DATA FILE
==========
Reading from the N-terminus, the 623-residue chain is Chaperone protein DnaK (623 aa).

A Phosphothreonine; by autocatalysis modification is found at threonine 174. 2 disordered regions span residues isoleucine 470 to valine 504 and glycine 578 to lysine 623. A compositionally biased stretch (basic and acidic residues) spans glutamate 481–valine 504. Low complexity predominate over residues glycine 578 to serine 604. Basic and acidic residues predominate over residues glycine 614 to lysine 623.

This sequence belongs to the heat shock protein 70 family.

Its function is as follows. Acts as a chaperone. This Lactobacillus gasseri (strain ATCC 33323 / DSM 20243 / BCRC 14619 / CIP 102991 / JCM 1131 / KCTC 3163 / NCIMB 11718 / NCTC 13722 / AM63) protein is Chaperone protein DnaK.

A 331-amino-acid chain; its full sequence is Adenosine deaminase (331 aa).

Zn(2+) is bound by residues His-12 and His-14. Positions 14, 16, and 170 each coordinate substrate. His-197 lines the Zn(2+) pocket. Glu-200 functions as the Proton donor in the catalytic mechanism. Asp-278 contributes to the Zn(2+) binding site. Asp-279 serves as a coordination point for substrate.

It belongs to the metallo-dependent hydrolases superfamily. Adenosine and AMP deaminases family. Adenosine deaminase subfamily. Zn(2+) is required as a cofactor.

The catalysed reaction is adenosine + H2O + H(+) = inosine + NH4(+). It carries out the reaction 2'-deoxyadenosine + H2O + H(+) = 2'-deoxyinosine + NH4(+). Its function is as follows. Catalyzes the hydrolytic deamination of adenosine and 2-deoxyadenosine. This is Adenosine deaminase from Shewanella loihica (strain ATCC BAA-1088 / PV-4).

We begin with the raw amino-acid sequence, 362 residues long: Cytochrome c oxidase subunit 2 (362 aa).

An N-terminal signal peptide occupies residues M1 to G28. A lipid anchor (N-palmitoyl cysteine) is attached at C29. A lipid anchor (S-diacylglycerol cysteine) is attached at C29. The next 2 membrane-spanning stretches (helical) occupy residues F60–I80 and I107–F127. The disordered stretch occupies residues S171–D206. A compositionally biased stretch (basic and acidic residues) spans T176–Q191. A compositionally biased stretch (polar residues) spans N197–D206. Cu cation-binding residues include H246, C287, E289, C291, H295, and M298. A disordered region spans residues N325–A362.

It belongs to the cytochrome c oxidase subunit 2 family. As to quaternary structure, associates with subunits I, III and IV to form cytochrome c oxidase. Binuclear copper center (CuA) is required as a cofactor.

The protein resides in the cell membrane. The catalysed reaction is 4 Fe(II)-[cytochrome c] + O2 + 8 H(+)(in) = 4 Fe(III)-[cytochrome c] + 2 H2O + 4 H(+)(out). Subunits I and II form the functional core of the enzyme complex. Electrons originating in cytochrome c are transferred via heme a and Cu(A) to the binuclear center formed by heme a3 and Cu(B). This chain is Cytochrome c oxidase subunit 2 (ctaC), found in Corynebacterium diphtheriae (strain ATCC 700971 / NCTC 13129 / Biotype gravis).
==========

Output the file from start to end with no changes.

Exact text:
Reading from the N-terminus, the 623-residue chain is Chaperone protein DnaK (623 aa).

A Phosphothreonine; by autocatalysis modification is found at threonine 174. 2 disordered regions span residues isoleucine 470 to valine 504 and glycine 578 to lysine 623. A compositionally biased stretch (basic and acidic residues) spans glutamate 481–valine 504. Low complexity predominate over residues glycine 578 to serine 604. Basic and acidic residues predominate over residues glycine 614 to lysine 623.

This sequence belongs to the heat shock protein 70 family.

Its function is as follows. Acts as a chaperone. This Lactobacillus gasseri (strain ATCC 33323 / DSM 20243 / BCRC 14619 / CIP 102991 / JCM 1131 / KCTC 3163 / NCIMB 11718 / NCTC 13722 / AM63) protein is Chaperone protein DnaK.

A 331-amino-acid chain; its full sequence is Adenosine deaminase (331 aa).

Zn(2+) is bound by residues His-12 and His-14. Positions 14, 16, and 170 each coordinate substrate. His-197 lines the Zn(2+) pocket. Glu-200 functions as the Proton donor in the catalytic mechanism. Asp-278 contributes to the Zn(2+) binding site. Asp-279 serves as a coordination point for substrate.

It belongs to the metallo-dependent hydrolases superfamily. Adenosine and AMP deaminases family. Adenosine deaminase subfamily. Zn(2+) is required as a cofactor.

The catalysed reaction is adenosine + H2O + H(+) = inosine + NH4(+). It carries out the reaction 2'-deoxyadenosine + H2O + H(+) = 2'-deoxyinosine + NH4(+). Its function is as follows. Catalyzes the hydrolytic deamination of adenosine and 2-deoxyadenosine. This is Adenosine deaminase from Shewanella loihica (strain ATCC BAA-1088 / PV-4).

We begin with the raw amino-acid sequence, 362 residues long: Cytochrome c oxidase subunit 2 (362 aa).

An N-terminal signal peptide occupies residues M1 to G28. A lipid anchor (N-palmitoyl cysteine) is attached at C29. A lipid anchor (S-diacylglycerol cysteine) is attached at C29. The next 2 membrane-spanning stretches (helical) occupy residues F60–I80 and I107–F127. The disordered stretch occupies residues S171–D206. A compositionally biased stretch (basic and acidic residues) spans T176–Q191. A compositionally biased stretch (polar residues) spans N197–D206. Cu cation-binding residues include H246, C287, E289, C291, H295, and M298. A disordered region spans residues N325–A362.

It belongs to the cytochrome c oxidase subunit 2 family. As to quaternary structure, associates with subunits I, III and IV to form cytochrome c oxidase. Binuclear copper center (CuA) is required as a cofactor.

The protein resides in the cell membrane. The catalysed reaction is 4 Fe(II)-[cytochrome c] + O2 + 8 H(+)(in) = 4 Fe(III)-[cytochrome c] + 2 H2O + 4 H(+)(out). Subunits I and II form the functional core of the enzyme complex. Electrons originating in cytochrome c are transferred via heme a and Cu(A) to the binuclear center formed by heme a3 and Cu(B). This chain is Cytochrome c oxidase subunit 2 (ctaC), found in Corynebacterium diphtheriae (strain ATCC 700971 / NCTC 13129 / Biotype gravis).